A new global malvertising campaign recently detected by security experts involves hackers using the Neptune exploit kit to drop cryptocurrency miners. Despite a recent substantial drop in activities since the infamous Angler exploit kit was shut down in 2016, hackers are still using exploit kits in new campaigns.
The Neptune exploit kit, aka the Terror exploit kit, was used in the new malvertising campaign to drop Monero miners and involved hackers abusing legitimate pop-up ad services "within Alexa's top 100" to redirect victims to malicious sites. Researchers at FireEye said the new campaign, which was discovered in July this year, targeted Europe, the US, South Korea, Singapore, Thailand, Japan, South America and Canada.
"Despite an observable decline in exploit kit activity, users are still at risk, especially if they have outdated or unpatched software. This threat is especially dangerous considering drive-by exploit kits (such as Neptune EK) can use malvertisements to seamlessly download payloads without ever alerting of the user," the FireEye researchers said in a blog.
The malvertising campaign redirects users to fake sites mimicking the domains of legitimate websites, including hiking sites and other sites that allow users to convert YouTube videos to MP3. Once redirected, the campaign then drops a Monero miner. Experts suggest that spreading cryptocurrency miners can help hackers rake in small amounts of money, which can then be used to fund other attacks.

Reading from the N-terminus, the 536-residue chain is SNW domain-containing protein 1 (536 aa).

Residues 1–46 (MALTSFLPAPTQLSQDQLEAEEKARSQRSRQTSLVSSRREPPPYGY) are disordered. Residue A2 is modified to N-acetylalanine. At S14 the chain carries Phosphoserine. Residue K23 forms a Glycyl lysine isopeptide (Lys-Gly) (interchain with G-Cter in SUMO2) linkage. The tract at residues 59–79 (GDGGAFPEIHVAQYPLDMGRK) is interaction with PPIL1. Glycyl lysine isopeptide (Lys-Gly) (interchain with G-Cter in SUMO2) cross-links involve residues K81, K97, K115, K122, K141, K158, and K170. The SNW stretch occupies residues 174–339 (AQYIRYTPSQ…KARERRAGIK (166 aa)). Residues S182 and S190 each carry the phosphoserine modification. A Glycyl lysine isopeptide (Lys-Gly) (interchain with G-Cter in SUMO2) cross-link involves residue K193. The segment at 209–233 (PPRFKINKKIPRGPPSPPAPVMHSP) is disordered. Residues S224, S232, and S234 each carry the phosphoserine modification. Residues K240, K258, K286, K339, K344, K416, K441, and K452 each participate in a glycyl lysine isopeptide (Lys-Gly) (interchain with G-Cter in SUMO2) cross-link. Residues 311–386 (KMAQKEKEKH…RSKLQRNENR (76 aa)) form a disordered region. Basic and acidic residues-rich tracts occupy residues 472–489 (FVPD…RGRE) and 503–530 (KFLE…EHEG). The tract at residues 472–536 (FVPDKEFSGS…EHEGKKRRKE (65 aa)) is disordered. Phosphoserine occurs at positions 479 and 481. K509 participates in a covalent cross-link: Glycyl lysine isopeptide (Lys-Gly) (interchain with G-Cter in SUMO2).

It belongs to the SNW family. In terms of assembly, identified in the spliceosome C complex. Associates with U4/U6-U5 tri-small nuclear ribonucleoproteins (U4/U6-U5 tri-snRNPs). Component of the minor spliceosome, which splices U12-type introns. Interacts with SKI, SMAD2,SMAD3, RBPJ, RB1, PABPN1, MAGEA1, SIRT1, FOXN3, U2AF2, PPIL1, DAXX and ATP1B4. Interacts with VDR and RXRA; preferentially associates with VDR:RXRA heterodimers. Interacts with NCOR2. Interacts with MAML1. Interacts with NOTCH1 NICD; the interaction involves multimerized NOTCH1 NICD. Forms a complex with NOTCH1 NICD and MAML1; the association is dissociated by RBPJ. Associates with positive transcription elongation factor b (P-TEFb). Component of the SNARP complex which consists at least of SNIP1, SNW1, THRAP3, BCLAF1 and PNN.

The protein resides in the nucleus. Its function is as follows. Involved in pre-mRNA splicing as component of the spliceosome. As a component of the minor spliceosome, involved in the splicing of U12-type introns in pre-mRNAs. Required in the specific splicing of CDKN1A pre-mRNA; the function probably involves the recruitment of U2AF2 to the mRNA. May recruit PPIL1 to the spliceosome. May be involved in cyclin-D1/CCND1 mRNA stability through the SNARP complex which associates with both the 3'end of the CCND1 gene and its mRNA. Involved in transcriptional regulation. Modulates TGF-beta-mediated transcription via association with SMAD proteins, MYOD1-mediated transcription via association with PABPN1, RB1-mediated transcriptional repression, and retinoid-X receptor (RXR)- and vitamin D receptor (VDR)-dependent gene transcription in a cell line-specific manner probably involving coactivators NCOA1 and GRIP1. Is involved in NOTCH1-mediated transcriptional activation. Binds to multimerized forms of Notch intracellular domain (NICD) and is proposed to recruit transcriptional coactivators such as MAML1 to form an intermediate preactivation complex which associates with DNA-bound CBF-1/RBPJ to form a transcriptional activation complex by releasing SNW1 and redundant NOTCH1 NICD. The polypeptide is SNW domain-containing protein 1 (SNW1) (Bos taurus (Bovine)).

Neptune was one among several exploit kits that popped up after Angler was taken down. In May, researchers at Cisco Talos said Neptune had been updated to include security evasion features. The FireEye researchers also pointed out that some of the vulnerabilities used by Neptune have already been patched. For instance, Microsoft fixed CVE-2014-6332, one of the vulnerabilities used by Neptune, in November 2014. However, those still using systems running outdated and unpatched software could be vulnerable to such attacks.